Article by Adrian Garcia Bogliano, director of Late Phases (now in theaters and VOD platforms):
Of course, we all love the transformations in John Landis’ An American Werewolf In London and Joe Dante’s The Howling just as much as the ones in the classic Universal monster films, but here are some other cool, crazy transformations that I love and were influential on Late Phases.
NAZARENO CRUZ Y EL LOBO (Nazareno Cruz and the Wolf; Leonardo Favio, 1975)
One of the highest grossing Argentinian productions of all time, this film has some of the craziest, most beautiful visuals I’ve ever seen. However, the director chooses to be absolutely elliptical in the transformation, a ballsy decision as ever since The Wolf Man. It adds to the strange and supernatural tone of a wonderful film.
LA NOCHE DE WALPURGIS (The Werewolf Vs. Vampire Woman; León Klimovsky, 1971)
The fourth entry in the classic Spanish “Waldemar Daninsky” saga starts with a bang, with two men performing an autopsy in the middle of the night. Upon removing the silver bullets from Daninsky’s corpse, he comes back to life in full werewolf mode and ready to kill. Again, the first transformation here happens without transitions, immediately surprising the audience while also establishing the type of movie you’re going to get.
LA LOBA (The She-Wolf; Rafael Baledón, 1965)
Directed by the prolific Rafael Baledón, this early Mexican entry into the genre brings a female werewolf transformation to the screen. The fact that Baledon sets the scene in motion– unlike the static stop motion classics—coupled with the set piece’s sexual overtones, make it a fun sequence to watch.
BAD MOON (Eric Red, 1996)
For me, Eric Red’s approach to the genre is still the most interesting one of the past couple of decades. Even though the CGI looks unsatisfying nowadays, the concept of breaking Michael Pare’s transformation into very few shots captures the moment’s power, making it one of the biggest influences for me on Late Phases. It’s interesting to note that Wes Craven tried a similar approach in Cursed, but the texture and quality of the CGI prevented the scene to be impactful and believable.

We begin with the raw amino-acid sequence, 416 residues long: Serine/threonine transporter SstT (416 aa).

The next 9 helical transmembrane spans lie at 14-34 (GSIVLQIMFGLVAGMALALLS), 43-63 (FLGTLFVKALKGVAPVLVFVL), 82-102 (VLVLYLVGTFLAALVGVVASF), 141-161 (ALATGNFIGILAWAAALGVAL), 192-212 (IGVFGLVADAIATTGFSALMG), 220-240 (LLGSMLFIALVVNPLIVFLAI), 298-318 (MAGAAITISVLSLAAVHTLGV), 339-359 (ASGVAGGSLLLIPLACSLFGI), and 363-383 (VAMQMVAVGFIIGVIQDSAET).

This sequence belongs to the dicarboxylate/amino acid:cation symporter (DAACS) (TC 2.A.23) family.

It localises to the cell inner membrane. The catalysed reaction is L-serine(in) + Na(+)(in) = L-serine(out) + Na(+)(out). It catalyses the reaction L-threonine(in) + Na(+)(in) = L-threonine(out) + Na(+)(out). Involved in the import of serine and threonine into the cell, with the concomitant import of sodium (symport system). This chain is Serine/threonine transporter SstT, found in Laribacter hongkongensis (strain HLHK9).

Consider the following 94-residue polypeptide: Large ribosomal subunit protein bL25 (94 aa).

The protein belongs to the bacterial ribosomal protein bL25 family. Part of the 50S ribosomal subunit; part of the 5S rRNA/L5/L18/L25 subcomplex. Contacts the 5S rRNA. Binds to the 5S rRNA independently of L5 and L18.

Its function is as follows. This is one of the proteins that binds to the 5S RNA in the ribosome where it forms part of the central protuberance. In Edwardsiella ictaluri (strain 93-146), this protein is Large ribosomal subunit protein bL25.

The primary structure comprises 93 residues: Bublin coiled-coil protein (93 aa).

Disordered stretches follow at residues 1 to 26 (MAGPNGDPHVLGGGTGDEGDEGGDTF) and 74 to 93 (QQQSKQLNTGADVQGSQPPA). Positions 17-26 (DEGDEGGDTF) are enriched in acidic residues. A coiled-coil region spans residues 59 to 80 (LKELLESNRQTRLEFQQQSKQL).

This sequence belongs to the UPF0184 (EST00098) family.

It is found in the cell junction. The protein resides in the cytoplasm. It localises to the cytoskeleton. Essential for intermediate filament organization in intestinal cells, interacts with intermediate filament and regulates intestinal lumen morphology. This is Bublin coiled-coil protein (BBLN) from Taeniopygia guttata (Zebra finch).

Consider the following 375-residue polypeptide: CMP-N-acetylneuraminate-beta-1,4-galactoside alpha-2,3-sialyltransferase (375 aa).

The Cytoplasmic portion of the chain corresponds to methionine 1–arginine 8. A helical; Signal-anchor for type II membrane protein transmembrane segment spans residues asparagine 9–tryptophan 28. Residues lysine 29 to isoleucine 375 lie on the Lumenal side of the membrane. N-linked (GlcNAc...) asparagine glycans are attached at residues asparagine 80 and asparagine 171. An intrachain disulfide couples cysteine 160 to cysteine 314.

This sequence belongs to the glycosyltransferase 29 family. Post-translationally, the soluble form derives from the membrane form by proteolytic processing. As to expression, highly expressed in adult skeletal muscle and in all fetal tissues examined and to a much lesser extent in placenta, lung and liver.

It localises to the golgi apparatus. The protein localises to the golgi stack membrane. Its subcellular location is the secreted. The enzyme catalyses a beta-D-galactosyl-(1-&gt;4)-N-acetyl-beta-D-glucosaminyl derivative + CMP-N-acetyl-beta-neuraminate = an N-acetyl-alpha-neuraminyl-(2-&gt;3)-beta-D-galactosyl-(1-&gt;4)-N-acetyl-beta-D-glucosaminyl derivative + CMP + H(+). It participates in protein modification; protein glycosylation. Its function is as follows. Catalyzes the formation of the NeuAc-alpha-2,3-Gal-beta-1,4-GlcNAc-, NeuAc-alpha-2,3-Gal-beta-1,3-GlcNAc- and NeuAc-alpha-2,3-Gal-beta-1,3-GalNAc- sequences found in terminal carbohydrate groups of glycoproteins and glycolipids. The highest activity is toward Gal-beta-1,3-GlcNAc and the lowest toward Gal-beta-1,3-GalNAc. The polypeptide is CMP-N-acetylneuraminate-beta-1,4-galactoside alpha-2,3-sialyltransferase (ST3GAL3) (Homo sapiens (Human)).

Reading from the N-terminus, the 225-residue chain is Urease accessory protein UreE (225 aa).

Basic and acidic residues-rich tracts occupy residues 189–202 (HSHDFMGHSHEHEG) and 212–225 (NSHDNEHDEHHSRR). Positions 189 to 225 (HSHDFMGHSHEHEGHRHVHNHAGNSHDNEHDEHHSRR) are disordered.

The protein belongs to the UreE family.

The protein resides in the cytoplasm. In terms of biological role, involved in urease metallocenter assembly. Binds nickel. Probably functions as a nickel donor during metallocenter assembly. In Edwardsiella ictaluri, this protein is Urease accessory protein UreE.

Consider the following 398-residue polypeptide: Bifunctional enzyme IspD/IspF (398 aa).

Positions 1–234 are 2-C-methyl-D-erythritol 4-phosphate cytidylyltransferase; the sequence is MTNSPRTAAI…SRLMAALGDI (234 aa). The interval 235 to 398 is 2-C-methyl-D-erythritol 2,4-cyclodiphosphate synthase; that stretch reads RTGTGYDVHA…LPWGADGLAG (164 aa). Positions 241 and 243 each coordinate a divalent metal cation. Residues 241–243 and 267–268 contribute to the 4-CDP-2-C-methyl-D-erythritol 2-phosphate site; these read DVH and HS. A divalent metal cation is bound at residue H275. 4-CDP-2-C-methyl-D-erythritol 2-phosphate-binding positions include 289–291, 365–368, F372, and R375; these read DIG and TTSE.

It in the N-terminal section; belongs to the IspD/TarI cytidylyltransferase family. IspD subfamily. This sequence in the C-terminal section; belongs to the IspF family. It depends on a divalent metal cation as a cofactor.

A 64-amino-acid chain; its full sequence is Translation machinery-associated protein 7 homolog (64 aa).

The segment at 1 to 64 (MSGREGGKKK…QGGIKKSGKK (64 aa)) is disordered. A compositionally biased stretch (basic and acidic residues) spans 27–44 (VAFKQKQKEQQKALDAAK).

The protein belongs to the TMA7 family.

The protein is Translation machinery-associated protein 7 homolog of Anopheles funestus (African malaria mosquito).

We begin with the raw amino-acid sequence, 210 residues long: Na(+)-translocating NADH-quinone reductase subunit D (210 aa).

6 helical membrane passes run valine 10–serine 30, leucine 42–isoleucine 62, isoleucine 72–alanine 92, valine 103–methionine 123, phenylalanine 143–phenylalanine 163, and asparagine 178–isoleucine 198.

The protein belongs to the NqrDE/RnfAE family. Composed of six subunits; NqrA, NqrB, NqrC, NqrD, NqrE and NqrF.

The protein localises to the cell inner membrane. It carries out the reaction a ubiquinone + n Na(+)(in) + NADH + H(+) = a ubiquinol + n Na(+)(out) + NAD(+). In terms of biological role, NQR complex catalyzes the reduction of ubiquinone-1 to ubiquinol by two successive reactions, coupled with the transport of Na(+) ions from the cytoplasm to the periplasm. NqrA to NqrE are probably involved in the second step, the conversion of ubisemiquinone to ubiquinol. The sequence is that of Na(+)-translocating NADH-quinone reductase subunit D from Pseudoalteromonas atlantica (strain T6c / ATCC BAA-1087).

THE COMPANY OF WOLVES (Neil Jordan, 1984)
Definitely for me the most powerful transformation sequence ever is this climatic scene in Neil Jordan’s masterpiece. With a fairy tale look and a strong sexual element, the moment when the wolf emerges from within the huntsman in front of the beautiful Sarah Patterson is the obvious reference for many other transformations, Hemlock Grove to name a recent one.
ABOUT LATE PHASES
Penned by Under the Bed‘s Eric Stolze, LATE PHASES stars Stake Land‘s Nick Damici, Ethan Embry, Lance Guest, Erin Cummings, Rutanya Alda, Tina Louise, Caitlin O’Heaney, Karen Lynn Gorney, Dana Ashbrook, and the great Tom Noonan.
In the film, “Crescent Bay is not the ideal place to spend one’s golden years, especially since the once-idyllic retirement community has been beset by a series of deadly animal attacks from the ominous forest surrounding it. When grizzled war veteran Ambrose McKinley (Nick Damici) is forced into moving there by his yuppie son Will (Ethan Embry), the residents immediately take offense to Ambrose’s abrasive personality. But that take-no-prisoners attitude may be just what Ambrose needs to survive as it becomes clear that the attacks are being caused by creatures that are neither animal nor man, and that the tight-knit community of Crescent Bay is hiding something truly sinister in its midst…”